Prime Minister Justin Trudeau listens to a question from a reporter during a bi-weekly news conference outside Rideau cottage in Ottawa, Friday, Nov. 27, 2020. THE CANADIAN PRESS/Adrian Wyld

Trudeau feels most Canadians could be vaccinated by September 2021

Trudeau feels most Canadians could be vaccinated by September 2021

Beset by ongoing questions about Canada’s COVID-19 vaccine strategy, Prime Minister Justin Trudeau tried to assuage the public with assurances most Canadians could be inoculated by September 2021, with distribution led by a former NATO commander.

Trudeau faced a barrage of questions about when and how such a rollout would unfold at a morning press conference on Friday, acknowledging public anxiety amid alarming infection rates and hospitalizations that have already scuttled holiday hopes for much of the country.

But while promising vaccine news offered “light at the end of the tunnel,” Trudeau said “we must hold on a little longer.”

“What really matters is when we get across the finish line … The fact that the doctors highlighted that if all goes according to plan, we should be able to have the majority of Canadians vaccinated by next September, puts us in very good stead,” he said, offering the government’s most specific timeline yet.

“We’re going to continue to do everything we can to deliver for Canadians, listening to experts working with top people to make sure that we’re doing this right, and quickly and safely.”

Trudeau said Canada has turned to Maj.-Gen. Dany Fortin to lead distribution and handle logistics that include cold storage requirements, data sharing, and reaching Indigenous communities. He insisted Ottawa was committed to working with the provinces and territories on securing safe and effective COVID-19 vaccines as quickly as possible.

That wasn’t good enough for Ontario Premier Doug Ford, who later Friday roasted Trudeau for failing to give provinces and territories specific information they need for a potential vaccine launch.

Ford said a conference call Trudeau held with premiers Thursday night was sorely lacking.

“I didn’t get the answer we wanted to hear, none of the premiers got the answer they wanted to hear,” said Ford, who appeared at a Friday press conference alongside the new head of the Ontario’s vaccine distribution task force, retired Gen. Rick Hillier.

“I can’t emphasize enough to the prime minister: The clock is ticking. We’re going to be hopefully getting these vaccines sometime — again, hopefully — in January. I asked him the three simple questions: When are we getting it? What type of vaccine are we getting? And how much of that vaccine are we getting? To have Gen. Hillier make a proper plan, we need to know.”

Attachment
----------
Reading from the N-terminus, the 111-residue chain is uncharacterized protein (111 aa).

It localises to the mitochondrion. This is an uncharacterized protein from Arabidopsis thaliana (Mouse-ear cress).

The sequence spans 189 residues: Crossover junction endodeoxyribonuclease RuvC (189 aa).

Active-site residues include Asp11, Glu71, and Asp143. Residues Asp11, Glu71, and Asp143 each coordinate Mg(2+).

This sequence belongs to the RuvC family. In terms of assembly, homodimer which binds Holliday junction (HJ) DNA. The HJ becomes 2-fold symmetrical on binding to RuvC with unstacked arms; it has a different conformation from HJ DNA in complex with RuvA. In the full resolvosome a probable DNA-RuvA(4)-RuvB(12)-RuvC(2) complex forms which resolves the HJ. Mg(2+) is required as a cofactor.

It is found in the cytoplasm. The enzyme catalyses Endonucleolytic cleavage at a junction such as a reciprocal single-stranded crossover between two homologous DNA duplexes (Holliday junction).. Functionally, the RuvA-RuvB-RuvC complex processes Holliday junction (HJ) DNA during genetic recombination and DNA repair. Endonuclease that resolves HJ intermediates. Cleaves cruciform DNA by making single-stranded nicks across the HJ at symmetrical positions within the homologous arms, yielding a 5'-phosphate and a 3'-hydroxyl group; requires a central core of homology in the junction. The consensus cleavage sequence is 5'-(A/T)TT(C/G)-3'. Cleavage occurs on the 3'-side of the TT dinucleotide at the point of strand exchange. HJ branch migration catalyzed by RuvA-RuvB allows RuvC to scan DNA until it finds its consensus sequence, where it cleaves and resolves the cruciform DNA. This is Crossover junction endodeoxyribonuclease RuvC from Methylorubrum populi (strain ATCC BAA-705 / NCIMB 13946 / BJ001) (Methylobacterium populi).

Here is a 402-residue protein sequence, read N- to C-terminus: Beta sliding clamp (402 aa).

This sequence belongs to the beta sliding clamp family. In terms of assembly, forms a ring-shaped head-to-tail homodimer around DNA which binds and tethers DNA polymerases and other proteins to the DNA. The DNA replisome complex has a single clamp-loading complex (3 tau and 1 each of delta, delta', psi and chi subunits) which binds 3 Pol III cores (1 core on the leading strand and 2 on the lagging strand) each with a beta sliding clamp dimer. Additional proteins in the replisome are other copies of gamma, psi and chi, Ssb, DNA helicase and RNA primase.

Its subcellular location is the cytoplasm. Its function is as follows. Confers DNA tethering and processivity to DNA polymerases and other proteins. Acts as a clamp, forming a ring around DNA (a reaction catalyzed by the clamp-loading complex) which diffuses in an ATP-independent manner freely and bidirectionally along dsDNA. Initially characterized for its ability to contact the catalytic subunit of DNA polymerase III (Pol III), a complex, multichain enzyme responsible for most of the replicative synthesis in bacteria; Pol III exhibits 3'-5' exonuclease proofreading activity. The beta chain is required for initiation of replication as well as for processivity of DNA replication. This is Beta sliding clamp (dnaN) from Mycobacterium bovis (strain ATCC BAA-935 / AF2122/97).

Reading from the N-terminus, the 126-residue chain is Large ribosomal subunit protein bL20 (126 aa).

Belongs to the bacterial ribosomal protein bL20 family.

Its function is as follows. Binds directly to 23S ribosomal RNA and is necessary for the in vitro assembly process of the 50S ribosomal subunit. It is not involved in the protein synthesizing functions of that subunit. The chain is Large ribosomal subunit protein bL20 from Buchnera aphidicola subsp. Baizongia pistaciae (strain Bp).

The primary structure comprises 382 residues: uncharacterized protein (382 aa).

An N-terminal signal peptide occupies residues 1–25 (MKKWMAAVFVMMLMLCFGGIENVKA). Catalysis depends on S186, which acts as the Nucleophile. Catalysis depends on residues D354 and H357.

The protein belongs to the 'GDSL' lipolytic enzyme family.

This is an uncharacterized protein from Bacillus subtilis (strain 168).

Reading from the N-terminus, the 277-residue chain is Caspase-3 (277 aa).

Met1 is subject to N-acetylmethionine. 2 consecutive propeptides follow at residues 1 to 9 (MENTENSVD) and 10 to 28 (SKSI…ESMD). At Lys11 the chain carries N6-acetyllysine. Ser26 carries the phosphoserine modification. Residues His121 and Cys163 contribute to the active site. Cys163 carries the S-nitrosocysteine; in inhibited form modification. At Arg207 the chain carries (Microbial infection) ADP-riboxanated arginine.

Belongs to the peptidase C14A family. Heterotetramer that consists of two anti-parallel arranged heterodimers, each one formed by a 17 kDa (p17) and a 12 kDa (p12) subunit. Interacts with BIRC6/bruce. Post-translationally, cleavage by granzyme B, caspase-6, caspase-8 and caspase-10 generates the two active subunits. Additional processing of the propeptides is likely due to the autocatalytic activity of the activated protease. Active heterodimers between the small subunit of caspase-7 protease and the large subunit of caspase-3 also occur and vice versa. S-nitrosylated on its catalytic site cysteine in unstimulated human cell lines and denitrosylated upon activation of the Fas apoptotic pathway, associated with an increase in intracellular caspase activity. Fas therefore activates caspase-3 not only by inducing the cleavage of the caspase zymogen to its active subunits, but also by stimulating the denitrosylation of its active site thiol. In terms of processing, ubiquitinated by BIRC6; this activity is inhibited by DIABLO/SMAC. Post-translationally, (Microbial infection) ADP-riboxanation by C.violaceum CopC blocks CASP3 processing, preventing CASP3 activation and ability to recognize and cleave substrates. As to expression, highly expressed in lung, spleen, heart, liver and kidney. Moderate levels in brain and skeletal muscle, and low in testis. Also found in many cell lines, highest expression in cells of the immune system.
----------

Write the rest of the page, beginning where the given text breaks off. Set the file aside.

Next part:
Ontario called on the federal government to immediately disclose its allocation plan, noting reports that other countries have already announced plans to receive doses.

U.S. officials have said 6.4 million doses of Pfizer’s vaccine could reach some priority citizens within 24 hours of regulatory clearance, while Moderna’s vaccine could be available by the end of the year, although the general public likely wouldn’t get doses until the spring.

No matter when a vaccine arrives in Canada, Hillier said Ontario’s vaccine distribution plans would be ready on Dec. 31.

In Ottawa, Procurement Minister Anita Anand also faced questions over a precise delivery date but insisted she is in constant contact with suppliers to make sure they can be deployed as soon as they are approved for use.

“This is a complex process. This is an uncertain environment. But we are on top of it,” said Anand.

“I personally will make sure that we have vaccines in place in Canada when Health Canada has provided the regulatory approval.”

Trudeau’s September timeline was echoed by deputy chief public health officer Dr. Howard Njoo, who had last week suggested the possibility of a fall goal line for vaccinating the majority of Canadians.

Njoo said Friday the Prime Minister’s prediction is “in the same ballpark” as previous rollout plans, and a good target to work toward.

But he cautioned there are still “a lot of unknowns.”

“Certainly we’ve always been sort of optimistic, cautiously optimistic, about what the vaccination rollout will look like,” said Njoo.

“Right now it’s a bit of a moving target. We have two vaccines which are very promising but they’re still in the process of going through the regulatory process. If all goes well, and they are approved, then they’re the first two out of the pipeline.”

The news follows more alarming daily COVID-19 case numbers from Ontario, which reported a record 1,855 new cases, and 20 more deaths on Friday.

Quebec reported 1,269 new COVID-19 infections and 38 more deaths linked to the virus, including nine that occurred in the past 24 hours.

Federal data shows Alberta, with 1,227 new cases Friday, had the second-highest infection rate in Canada with 208 cases per 100,000 people. Nunavut, with 209 cases per 100,000, ranked highest.

The Nunavut government said it plans to spend $1 million towards community food programming, including extra funding for communities affected by the pandemic.